January 8, 2019
One of the most frequently asked questions we get at Headfirst Honor Roll Camps is something like: As a 2020 graduate, what should I be doing right now to get recruited to play college baseball? At the high level, junior year is where your on-field development, hard work in the classroom and recruiting efforts all peak – and when quality exposure is absolutely crucial.
For high-academic colleges like those at Headfirst, the recruiting process takes shape and gains momentum in the summer for rising seniors – this coming summer, the class of 2020. By this time, student-athletes have three complete years of their high school transcript, a solid baseline of on-field development that allows coaches to project them as players and many have a baseline for their SAT or ACT score, as well.
It’s important to note that there is not just one way to navigate the recruiting process. Everyone’s path will be unique and depend on the college list of the student-athlete. To help you reach the ultimate goal of finding the best fit at the next level, here are a few tips that can help you position yourself for success in high-academic recruiting.
Prepare for your college visits:
If you haven’t done so already, many of you will begin to visit campuses during your junior year. It’s important to research each school that interests you to find out if it is the right fit. Doing the research before you get on campus not only makes sure that you’re spending your time and resources effectively and efficiently, but also that you’re well-informed when you speak with a coach on campus – a key indicator of legitimate interest that coaches are looking for from prospective student-athletes.
Questions & Research:
Before You Visit:
|Headfirst “pro tip”: to build the list of qualities that you’re looking for in your dream college experience, visit 5-10 schools that you know you’re not interested in.
“What? Why?” Yes, definitely counter-intuitive advice.
By visiting 5-10 schools that you know you aren’t interested in – they’re too close to home, they’re too far away, etc. – and forcing yourself to identify something that you really, really like about that school, you can compile a list of qualities independent of any individual school, and then use that list to match up against when you vet a college.
If you’ve always dreamed of going to NYU, but haven’t critically considered if an urban campus is the right fit for you, you’ll be unable to separate the heart-of-the-city campus from your dreams of going to NYU when you visit the school. So, to know whether that really is the right setting, go visit George Washington University (for example) first. If you walk away from the GWU tour saying to yourself “GW isn’t the right school – but I loved the feeling of being in the middle of the city!” then you’re on the right track. If you repeat this a couple more times, a list of qualities starts to emerge (e.g.: large school, urban campus, close to home) – and from there, you can quickly assess whether a school could be a good fit as soon as it comes onto your radar, or as soon as a coach shows interest.
Focus on your academics:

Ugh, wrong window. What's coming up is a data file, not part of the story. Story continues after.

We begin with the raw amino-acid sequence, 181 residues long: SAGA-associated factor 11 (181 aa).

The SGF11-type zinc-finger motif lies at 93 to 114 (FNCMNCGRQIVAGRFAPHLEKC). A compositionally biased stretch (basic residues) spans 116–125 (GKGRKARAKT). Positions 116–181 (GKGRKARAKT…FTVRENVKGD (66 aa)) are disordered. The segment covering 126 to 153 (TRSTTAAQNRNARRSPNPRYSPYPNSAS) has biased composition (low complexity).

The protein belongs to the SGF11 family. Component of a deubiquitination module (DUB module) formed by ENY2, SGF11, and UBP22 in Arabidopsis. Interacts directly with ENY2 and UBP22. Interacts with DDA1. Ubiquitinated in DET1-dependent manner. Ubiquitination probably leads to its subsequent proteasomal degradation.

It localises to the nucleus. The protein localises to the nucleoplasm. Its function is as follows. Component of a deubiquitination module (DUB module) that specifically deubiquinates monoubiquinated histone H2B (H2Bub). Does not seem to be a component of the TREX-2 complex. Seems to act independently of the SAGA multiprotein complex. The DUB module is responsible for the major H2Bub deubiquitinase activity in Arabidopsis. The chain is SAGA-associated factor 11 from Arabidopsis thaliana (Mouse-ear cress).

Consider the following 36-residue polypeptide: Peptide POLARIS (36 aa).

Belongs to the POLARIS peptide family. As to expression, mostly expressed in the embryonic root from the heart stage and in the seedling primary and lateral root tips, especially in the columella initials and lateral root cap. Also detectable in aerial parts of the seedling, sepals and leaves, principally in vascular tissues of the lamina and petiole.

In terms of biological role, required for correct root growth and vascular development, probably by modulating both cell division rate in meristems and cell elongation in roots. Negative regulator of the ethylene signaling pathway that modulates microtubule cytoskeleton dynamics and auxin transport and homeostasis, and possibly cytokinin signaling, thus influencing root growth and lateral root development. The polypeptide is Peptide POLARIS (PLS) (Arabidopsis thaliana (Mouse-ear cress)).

Junior year can often be one of the most challenging years in the classroom, as you must balance your workload in more advanced classes with your preparation for standardized tests. As you prepare for your college visits and the upcoming baseball season, remember to continue to prioritize your grades. Junior year is a key one in the classroom, as it rounds out the transcript that you’ll be sending to college coaches to get their assessment, and for them to get a read on your application from admissions. By showing that you’ve selected challenging classes and that you’re working hard to succeed, you’ll put your best foot forward when it comes to submitting your application.
Now is the time to invest in your standardized test prep, as well. Although this is only a small piece of the admissions puzzle – and also not one to wait on to start the recruiting process – it’s one that can give coaches immediate insight into where you’re likely to fall with their admissions team through the recruiting process. Putting a good standardized test score in front of a coach is more immediately actionable and recognizable – each school will weight standardized testing differently in admissions, but all college coaches can get an immediate idea of where you may fall in their recruiting plans from an academic standpoint.
|Headfirst “pro tip”: many schools – and a growing number each year – are offering applicants the option of not submitting standardized test scores. This is known as “test optional admissions”, and some excellent schools are headed this direction – check them out!|
Prepare for the upcoming season and plan your summer recruiting:
Junior year is also a crucial time in your recruiting process. This is an important season in your development as a player – and the key time to gain exposure from college coaches. Through the spring, continue your on-field development – get stronger, more physical, refine your fundamentals to grow as a player.
Now is the time to plan out your summer playing and recruiting schedule to balance your team schedule and tournaments with individual showcases. It’s important to maximize your exposure opportunities, but also to maximize your exposure in front of the right group of coaches.
This summer is an absolutely crucial time in your recruiting process – and is the right time to gain your opportunities for targeted, quality exposure to the college programs that are on your list to highlight yourself as a student and athlete, and to make your way up recruiting boards.
Join the thousands of Headfirst alumni who are pursuing their dreams at the college level by finding this targeted, quality exposure and unparalleled access directly to college coaches at Headfirst this summer.